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Connecting the DOTS

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    “Inner Space,” the wood sculpture at left; “Keala,” center; and “Mango Unfolding” are part of Eric Chun’s exhibit “Ten Thousand Fragments,” showing at the Peggy Chun Gallery in Chinatown through Sept. 11.
    “Spiritual Spelunker.”

Art affects life and life affects art. At least that’s the case in Eric Chun’s life.

"My interest in art started when I was a kid. My mom always encouraged it," he recalls.

That comes as no surprise, since Eric’s mother was the beloved Hawaii artist Peggy Chun, who became an example of courage as she continued to create art while contending with the progressively debilitating Lou Gehrig’s disease. She died in 2008.

‘Ten Thousand Fragments’

When: Through Sept. 11, 11 a.m. to 5 p.m. Tuesdays to Fridays, and Saturdays until 4 p.m.
Where: Peggy Chun Gallery, 1161 Nuuanu Ave.
Call: 545-4810

Eric earned a degree in sculpture from the University of Hawaii in 1996 and worked as a professional artist, exhibiting in group shows and producing murals alongside his mother. That all came to a screeching halt in 2002 when she was diagnosed.

"We were in crisis mode. I couldn’t do much except earn a living and take care of her," he says. "For a while I thought I would never do art again. I was pretty discouraged; life had become so stressful."

But after his mother died, Chun realized that "art is still my calling," and through Sept. 11 he’s exhibiting his work in "Ten Thousand Fragments," sculptures created from sustainably harvested urban hardwoods, at the Peggy Chun Gallery. Chun uses wood he’s collected from his tree-trimming business.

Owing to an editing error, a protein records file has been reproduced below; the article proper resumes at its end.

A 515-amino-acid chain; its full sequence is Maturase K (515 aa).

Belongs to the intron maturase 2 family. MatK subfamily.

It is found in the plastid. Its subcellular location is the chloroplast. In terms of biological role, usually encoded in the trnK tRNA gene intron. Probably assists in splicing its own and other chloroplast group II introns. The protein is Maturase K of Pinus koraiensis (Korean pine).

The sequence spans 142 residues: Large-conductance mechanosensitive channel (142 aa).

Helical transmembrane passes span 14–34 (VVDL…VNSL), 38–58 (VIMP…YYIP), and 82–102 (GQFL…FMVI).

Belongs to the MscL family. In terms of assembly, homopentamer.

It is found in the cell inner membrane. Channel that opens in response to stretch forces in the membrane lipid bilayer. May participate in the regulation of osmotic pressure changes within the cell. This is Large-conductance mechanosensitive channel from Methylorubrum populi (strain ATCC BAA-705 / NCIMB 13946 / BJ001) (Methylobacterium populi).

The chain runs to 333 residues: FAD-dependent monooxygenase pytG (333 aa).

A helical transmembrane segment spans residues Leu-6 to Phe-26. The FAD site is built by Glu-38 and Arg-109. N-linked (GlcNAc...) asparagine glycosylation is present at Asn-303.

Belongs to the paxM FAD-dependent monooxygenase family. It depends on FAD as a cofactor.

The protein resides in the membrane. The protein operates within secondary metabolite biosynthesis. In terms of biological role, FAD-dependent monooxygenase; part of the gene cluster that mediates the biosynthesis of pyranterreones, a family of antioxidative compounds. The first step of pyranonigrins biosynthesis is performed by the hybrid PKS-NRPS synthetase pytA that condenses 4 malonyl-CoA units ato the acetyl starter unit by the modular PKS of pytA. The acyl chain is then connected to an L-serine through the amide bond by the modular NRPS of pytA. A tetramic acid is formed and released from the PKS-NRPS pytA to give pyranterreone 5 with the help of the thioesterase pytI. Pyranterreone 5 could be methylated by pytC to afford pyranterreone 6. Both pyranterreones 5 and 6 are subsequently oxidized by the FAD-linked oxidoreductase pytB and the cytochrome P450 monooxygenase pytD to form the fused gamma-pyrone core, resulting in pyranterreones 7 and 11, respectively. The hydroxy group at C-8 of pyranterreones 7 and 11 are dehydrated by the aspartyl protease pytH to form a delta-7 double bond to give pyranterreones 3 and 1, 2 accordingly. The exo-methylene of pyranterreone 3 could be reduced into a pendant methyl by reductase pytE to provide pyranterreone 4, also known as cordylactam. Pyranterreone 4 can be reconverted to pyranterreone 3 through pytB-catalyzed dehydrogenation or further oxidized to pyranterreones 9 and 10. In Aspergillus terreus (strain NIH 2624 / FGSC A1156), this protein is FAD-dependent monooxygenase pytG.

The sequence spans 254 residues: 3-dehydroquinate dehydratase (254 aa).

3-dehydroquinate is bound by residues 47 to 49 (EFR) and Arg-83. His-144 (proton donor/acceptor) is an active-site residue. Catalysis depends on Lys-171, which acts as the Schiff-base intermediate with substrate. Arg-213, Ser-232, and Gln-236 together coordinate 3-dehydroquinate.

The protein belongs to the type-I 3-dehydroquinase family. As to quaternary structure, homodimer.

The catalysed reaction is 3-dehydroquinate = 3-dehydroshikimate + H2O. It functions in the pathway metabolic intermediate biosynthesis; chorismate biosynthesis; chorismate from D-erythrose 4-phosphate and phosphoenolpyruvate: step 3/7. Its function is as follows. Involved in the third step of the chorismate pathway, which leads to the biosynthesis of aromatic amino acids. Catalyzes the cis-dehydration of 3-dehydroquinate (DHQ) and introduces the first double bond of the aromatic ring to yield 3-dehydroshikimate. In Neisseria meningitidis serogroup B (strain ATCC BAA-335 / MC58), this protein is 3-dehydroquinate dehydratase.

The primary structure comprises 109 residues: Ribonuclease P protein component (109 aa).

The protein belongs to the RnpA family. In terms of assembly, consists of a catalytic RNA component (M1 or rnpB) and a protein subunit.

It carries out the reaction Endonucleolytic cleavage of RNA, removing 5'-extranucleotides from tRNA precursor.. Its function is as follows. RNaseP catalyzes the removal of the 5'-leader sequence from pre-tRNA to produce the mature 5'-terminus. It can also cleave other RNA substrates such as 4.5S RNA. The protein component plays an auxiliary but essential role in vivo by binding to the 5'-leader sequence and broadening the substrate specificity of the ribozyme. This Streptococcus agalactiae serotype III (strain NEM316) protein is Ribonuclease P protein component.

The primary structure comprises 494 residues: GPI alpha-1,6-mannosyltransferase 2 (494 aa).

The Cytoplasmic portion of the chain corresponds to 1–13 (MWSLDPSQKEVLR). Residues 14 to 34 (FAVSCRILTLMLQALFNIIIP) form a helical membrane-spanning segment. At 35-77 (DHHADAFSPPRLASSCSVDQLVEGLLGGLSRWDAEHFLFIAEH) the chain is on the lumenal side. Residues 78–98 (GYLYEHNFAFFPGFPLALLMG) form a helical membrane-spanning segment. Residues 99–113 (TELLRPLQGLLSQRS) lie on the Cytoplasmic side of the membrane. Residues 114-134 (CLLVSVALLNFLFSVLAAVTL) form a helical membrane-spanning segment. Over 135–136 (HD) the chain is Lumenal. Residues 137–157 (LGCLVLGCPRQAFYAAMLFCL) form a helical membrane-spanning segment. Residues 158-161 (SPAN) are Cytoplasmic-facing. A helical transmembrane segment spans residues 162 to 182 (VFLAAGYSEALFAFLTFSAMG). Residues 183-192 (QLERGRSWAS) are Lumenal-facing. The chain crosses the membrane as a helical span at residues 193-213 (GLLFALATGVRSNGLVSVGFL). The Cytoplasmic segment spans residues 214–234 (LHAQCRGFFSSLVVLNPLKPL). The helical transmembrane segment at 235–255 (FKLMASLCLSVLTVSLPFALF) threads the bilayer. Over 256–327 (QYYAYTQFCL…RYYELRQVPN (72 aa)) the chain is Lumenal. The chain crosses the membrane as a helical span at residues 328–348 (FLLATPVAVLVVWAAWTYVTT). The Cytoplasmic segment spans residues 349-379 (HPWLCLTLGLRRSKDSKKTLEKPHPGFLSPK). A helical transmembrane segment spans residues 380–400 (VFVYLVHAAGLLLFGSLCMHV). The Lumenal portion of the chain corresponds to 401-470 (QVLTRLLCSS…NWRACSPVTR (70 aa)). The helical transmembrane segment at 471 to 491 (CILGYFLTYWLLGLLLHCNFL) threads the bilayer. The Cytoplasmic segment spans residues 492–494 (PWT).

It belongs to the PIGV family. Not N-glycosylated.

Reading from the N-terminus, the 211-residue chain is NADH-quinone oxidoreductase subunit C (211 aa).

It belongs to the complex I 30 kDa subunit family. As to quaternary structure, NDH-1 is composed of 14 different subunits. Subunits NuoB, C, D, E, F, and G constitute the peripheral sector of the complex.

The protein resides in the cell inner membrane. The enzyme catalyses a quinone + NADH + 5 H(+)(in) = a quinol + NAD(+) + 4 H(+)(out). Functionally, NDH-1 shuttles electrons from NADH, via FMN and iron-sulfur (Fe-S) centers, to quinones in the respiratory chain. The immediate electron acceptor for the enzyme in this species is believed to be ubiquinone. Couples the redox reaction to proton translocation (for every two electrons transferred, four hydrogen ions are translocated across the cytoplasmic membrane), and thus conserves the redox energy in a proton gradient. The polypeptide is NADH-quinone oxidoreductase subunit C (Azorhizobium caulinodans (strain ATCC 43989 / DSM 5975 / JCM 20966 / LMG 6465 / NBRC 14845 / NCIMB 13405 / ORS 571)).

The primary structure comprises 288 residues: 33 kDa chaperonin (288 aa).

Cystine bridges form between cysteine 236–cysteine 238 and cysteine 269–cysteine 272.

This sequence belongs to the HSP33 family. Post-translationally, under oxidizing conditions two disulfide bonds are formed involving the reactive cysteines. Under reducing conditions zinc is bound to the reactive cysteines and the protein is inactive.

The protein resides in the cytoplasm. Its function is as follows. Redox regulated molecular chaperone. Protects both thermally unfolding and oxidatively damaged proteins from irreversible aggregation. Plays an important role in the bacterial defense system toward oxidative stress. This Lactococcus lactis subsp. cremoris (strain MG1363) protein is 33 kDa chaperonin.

"I’ve been admiring the beauty of the different woods. I built up an inventory with the idea that I would sculpt them one day. It wasn’t until this year that I’ve been able to make sculptures again."

THE SHOW is based on writings by ancient Chinese philosopher Lao Tzu from the book "Tao Te Ching," and each sculpture is accompanied by a verse from the book.

"I’m always inspired by it, so I decided to do my own (artistic) interpretation of the verses," says Chun. "Some pieces were borne out of a verse; some material dictated … the verse I selected."

The exhibit includes a trio of pieces that feature video screens housed in wood panels representing the "Three Treasures" of "Great Integrity," which Chun defines as a practical guide to living: love, moderation and humility. "Lao Tzu says it’s ‘great foolishness’ to live without them," says Chun.

The show title, "Ten Thousand Fragments," refers to passages about the wholeness of Great Integrity breaking into 10,000 fragments in daily reality, and how that fragmentation leads back to wholeness.

Such philosophical musings reflect Chun’s evolution as an artist. He says being away from art for a number of years has given him time to think deeply about his ideas.

"I feel like this is a new level for me in my work. I’ve been able to really connect the dots between the physical and the spiritual, which was my goal from the beginning.

"The past years have been an emotionally tough time, but they say great ideas can be born of hardship," he continues. "My life lessons have given me new energy to express myself.

"There’s definitely been a small fire burning inside of me wanting to come out."


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